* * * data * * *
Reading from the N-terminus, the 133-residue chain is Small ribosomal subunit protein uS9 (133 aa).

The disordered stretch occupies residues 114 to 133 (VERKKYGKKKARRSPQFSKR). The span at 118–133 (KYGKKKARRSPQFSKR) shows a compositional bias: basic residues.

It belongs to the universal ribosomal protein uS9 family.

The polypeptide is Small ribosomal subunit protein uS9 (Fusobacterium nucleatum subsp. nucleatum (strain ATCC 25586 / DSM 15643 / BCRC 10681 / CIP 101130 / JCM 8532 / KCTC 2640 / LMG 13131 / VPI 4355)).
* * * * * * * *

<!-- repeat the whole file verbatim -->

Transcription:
Reading from the N-terminus, the 133-residue chain is Small ribosomal subunit protein uS9 (133 aa).

The disordered stretch occupies residues 114 to 133 (VERKKYGKKKARRSPQFSKR). The span at 118–133 (KYGKKKARRSPQFSKR) shows a compositional bias: basic residues.

It belongs to the universal ribosomal protein uS9 family.

The polypeptide is Small ribosomal subunit protein uS9 (Fusobacterium nucleatum subsp. nucleatum (strain ATCC 25586 / DSM 15643 / BCRC 10681 / CIP 101130 / JCM 8532 / KCTC 2640 / LMG 13131 / VPI 4355)).